Palantir Q2 2023 ER Digest
1.0 The ER is All About AIP
AIP (Artificial Intelligence Platform) seems to be growing fast and promises to enable customers to achieve much higher levels of operating leverage.
From the Q2 conference call I continue to get the sense that organizations across all sorts of industries are finding value in Palantir´s offerings. The results of the commercial and government businesses are a mixed bag, with nothing overly exciting or concerning.
Healthcare and transportation grew 93% and 129% year-over-year, respectively. - Ryan Taylor, Chief Legal Officer during Q2 conference call.
Financially speaking, nothing much has changed with respect to the last quarter. On a positive note, the company is continuing to see higher operating margins and expects to remain profitable for the foreseeable future.
Further, as some of you may remember, the focus of my Palantir deep dive was on the company reducing time-to-value, so as to eventually productize its offerings and evolve into a platform. This quarter, there was no mention of this aspect of the business, with management instead embarking on repeated pseudo-philosophical soliloquies.
I’ve been using contribution margin to measure time-to-value. Recently, it’s been distorted by the spike in entry-level clients. I still believe, however, that the metric will prevail if Palantir is to succeed.
Broadly speaking, the current numbers fall short of management´s pollyannaish philosophizing, but I do share the sense that Palantir (and the world) is nearing an inflection point. For 20 years Palantir has been laying the plumbing, and now, LLMs (large language models) are accelerating how Palantir enables their customers’ workforce productivity.
LLMs are for Palantir what the mouse was for PC companies in the 1980s.
AIP has been live for only 10 weeks and according to management:
It is now being used by more than 100 organizations and 5,000 monthly users.
It is growing 50% MoM.
I believe that as this feature scales through Palantir´s customer base, the value of the offerings will increase at a marginal cost. It will enable customers to do way more with the product than it was previously possible.
2.0 Distribution Issues
Management made no mention of how or if they are improving distribution, technically speaking.
I would have liked to hear management touch on any distribution advances the company may have made over the past quarter, particularly in terms of the facility with which they deploy software. Customer count is growing well, with US commercial customer count up 35% YoY for example. Yet distribution still needs improvement, per the look of it.
*Note: management seems to tweak these graphs quarterly and they ultimately conceal not so great news. This is a big red flag.
As I outlined in my UIPath deep dive last month, Palantir´s plan to become a platform may in the abstract be disrupted by companies with less proficient solutions, but with a far superior distribution capacity. In more concrete terms, UIPath is a very serious contender.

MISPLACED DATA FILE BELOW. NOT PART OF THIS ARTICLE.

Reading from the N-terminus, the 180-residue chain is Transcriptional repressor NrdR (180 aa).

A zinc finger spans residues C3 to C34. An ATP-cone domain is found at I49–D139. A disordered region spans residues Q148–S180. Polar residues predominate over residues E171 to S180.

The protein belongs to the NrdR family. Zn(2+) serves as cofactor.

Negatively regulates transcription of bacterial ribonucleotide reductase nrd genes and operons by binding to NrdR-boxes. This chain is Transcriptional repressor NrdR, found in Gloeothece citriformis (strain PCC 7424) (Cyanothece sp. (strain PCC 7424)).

Palantir´s software is highly impactful, but costly to deploy in an organization and currently, only really adequate for very large organizations. UIPath offers much less valuable forms of automation, but its distribution advantage affords it a platform from which it can iterate its way to automating workflows of higher value.
In my deep dive of UIPath, I found that they indeed have an excellent track record of gradually automating more important functions with organizations: they have that iterative nature that underpins so many world class companies. As they now move towards semantic automation, they are effectively on a collision course with Palantir.
Unless Palantir meaningfully ramps up its distribution efforts (which I have no insight on in this quarter), by the time it wants to move onto the SMB space it may find its potential customers are already tied up in an automation platform that they really like, per UIPath´s net retention rates.
In previous calls management did place significant emphasis on this topic, but LLMs are now all but drowning them out.
Palantir is right to channel resources towards the LLM revolution, but they should also focus on core metrics that will drive the business forward over the long term–and they should also keep investors informed on a quarterly basis.
The company is in good financial health and I celebrate that management is taking steps to protect shareholder returns.
Palantir still has an excellent balance sheet, with $3.1B in cash and no debt.
Positive cash flow has been a big contributor to a healthy balance sheet. During Q2, Palantir generated $96 million in adjusted free cash flow, representing a margin of 18% and $90 million in cash from operations, representing a margin of 17%. In aggregate, the company has generated $285M in adjusted free cash flow over H1 FY2023.
In Q2, the board approved a stock buyback program for up to $1B. This does not mean that they are forced to buy stock at the current levels, however. To get where they are, management has had to perform for two decades at the highest level and thus, I trust them to allocate capital well. Naturally, time will tell if they can allocate that capital well.
In the meantime, SBC (stock based compensation) continues to normalize, trending down steadily since the spike in FY2021. In conjunction with the stock buyback program, this should help protect shareholder returns going forward–to the extent that the $1B isn’t needed to solve distribution issues, for instance.
Until next time!
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